Next week we'll have election results in a number of competitive races. Oregon primary ballots are due on the 15th. Voters in many parts of the state are thinking about the economy. Eugene is no exception.
April Baer reports on how the economy is shaping the Eugene Mayor's race.
The Great Recession brought such dark days to Lane County that you can almost feel the relief when the sun breaks through over Eugene's Saturday Market.
Jenni Calef "Hi there! Take lids off if you want to touch anything."
Jenni Calef is chatting up customers for Eyes of the World jewelry. She says she already knows who she's voting for: incumbent Mayor Kitty Piercy.
"I really, really like her. I've liked her for her last two terms and I still like her. She's just awesome. She's an educator, she's a booster for the community. I've seen her here at the Saturday market, and I've seen her at all kinds of business events," Calef says.
Unemployment rates for the Eugene metro area have fallen somewhat, tracking at 8.3% in March, down more than one percent from a year ago. Calef says she's certainly not out of the woods yet.
"I've been laid off from my regular job. I worked at a store in town called Harlequin beads, I was their inventory manager."
Calef is now on unemployment. She and her husband are scraping by. Market traffic is up a little. But she notices people are still more likely to reach for a $12 pair of earrings than a $50 necklace.
Mayor Kitty Piercy, who's seeking a third term, says she's asking voters to consider some indicators that better times are ahead.
"We've got about seven major developments going on downtown right now."
Piercy helped smooth the way for two major housing developments for the University of Oregon and Lane Community College. While some neighboring residents chaffed at the changes, Piercy's won over some critics for her skills getting consensus on these and other projects.
"A lot of my background is how to get people together to get things done. From the sustainable business initiative I did in my first few years, we have a regional prosperity plan that has a whole Metro area involved," Piercy says.
While Piercy stakes her reputation on bringing people together, her main challenger this year isn't convinced local partnerships have benefitted everybody.
Kevin Prociw says he's more involved in politics this year because of the way the city handled the Occupy protests.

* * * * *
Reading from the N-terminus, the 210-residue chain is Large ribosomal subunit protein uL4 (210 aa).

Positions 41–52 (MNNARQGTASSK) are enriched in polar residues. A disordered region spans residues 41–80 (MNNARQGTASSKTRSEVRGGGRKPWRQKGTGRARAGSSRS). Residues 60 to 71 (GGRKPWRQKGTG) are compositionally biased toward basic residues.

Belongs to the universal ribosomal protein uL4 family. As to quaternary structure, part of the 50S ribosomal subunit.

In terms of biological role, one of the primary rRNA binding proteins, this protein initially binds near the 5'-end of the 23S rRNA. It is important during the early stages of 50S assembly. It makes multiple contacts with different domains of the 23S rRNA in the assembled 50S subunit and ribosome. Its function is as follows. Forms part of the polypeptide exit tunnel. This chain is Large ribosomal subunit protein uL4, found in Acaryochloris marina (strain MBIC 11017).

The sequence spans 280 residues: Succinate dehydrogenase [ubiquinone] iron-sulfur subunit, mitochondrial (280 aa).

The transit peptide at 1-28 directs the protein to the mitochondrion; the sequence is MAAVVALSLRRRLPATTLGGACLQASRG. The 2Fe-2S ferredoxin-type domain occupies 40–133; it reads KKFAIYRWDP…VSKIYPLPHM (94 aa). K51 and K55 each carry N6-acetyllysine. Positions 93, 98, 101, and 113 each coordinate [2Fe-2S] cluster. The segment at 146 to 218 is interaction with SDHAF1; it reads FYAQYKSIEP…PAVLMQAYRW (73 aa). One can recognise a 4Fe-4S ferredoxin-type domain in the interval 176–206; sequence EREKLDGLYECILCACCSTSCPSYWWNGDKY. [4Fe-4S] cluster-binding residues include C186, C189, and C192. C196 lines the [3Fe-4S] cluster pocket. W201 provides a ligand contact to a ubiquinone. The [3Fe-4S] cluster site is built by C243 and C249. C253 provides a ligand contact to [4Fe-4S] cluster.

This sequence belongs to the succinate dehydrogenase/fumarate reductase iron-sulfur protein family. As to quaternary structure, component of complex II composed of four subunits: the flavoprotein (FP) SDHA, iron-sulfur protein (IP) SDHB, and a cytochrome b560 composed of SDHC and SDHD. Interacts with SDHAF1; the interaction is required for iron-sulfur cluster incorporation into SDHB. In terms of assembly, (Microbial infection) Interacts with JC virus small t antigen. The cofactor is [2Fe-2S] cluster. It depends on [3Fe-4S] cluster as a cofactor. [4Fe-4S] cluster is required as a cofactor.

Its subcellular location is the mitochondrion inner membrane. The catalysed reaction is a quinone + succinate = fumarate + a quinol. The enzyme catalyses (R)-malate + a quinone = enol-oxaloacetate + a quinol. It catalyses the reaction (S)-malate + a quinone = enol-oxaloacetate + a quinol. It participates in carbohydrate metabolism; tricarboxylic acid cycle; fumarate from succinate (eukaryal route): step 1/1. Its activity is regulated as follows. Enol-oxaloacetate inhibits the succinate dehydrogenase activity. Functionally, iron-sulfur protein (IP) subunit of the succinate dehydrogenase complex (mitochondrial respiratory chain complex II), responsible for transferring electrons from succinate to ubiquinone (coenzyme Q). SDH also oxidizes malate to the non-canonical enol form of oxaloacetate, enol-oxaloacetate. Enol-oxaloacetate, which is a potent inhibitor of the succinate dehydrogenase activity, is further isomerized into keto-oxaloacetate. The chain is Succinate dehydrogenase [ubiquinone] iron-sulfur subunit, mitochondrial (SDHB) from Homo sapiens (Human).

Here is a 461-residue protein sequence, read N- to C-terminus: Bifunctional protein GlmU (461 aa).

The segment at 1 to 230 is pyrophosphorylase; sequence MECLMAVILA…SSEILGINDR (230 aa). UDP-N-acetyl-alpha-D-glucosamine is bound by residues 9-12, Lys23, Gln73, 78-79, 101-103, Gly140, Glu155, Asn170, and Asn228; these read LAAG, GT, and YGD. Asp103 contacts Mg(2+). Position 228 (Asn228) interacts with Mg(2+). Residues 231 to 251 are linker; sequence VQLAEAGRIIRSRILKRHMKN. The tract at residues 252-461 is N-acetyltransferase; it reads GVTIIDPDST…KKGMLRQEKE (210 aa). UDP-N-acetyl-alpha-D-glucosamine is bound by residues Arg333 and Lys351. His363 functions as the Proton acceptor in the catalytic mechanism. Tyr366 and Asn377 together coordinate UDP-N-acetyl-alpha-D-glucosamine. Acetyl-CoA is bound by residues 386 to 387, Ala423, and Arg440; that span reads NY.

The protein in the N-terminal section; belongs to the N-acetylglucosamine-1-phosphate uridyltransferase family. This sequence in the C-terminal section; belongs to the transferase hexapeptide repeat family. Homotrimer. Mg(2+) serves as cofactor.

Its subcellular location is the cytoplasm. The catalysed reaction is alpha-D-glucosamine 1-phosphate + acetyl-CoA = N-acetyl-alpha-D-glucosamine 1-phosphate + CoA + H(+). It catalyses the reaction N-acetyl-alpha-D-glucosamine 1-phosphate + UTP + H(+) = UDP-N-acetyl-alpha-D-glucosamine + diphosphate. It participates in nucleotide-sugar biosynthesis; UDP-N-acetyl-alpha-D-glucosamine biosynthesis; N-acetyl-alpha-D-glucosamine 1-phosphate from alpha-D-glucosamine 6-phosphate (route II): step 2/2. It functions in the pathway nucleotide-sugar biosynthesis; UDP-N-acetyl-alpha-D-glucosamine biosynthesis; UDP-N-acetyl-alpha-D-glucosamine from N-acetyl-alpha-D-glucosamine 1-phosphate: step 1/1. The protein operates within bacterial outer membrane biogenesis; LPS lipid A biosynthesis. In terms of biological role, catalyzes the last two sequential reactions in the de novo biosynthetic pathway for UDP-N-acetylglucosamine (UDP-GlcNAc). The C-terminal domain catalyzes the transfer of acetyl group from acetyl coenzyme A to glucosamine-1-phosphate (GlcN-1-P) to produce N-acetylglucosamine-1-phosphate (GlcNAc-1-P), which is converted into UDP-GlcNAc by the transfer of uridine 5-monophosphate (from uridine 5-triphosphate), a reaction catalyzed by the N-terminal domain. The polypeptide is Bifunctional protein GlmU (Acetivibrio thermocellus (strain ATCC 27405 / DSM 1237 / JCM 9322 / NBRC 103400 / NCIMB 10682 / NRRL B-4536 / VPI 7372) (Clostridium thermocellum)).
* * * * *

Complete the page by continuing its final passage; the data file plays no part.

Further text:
"I'm all about revolution, but I don't think it's quite alright to chain yourself to bank doors," Proclw says.
Prociw has lived in Lane County for most of his life. He now lives and works in Eugene, as a systems manager for the city government.
The group he co-founded, Lane County Citizens for Responsible Government, has called out Piercy and other city leaders on a variety of issues. He says Piercy made bad choices on the redevelopment of Civic Stadium. He's among the city residents who question her advocacy on the West EmX bus route - he says it's not the best kind of transit system for a community Eugene's size.
But Prociw says what prompted him to run for office was Piercy's decision to let Occupy Eugene camp in the city's Washington Jefferson park.
"We have to be fair about how we grant exemptions to the campin]g laws. We can't just do it for groups that we support."
Piercy, who has defended the city's handling of the encampment, points to the 50-person community task force she appointed to address homelessness and other issues that Occupy brought to the front burner.
A third candidate in the race, Jon Walrod, has neither a website nor any campaign contributions. He describes himself as a conservative on economic and social issues.
Piercy says she welcomes the primary challenge as she runs for a third term.
"I feel a great determination to leave us in a healthy position where someone can just step in and go. And I don't think we're quite there yet."
She says she imagines she would not run for a fourth term, but won't rule it out completely.
Voters must get their ballots in to the county elections office by Tuesday's deadline.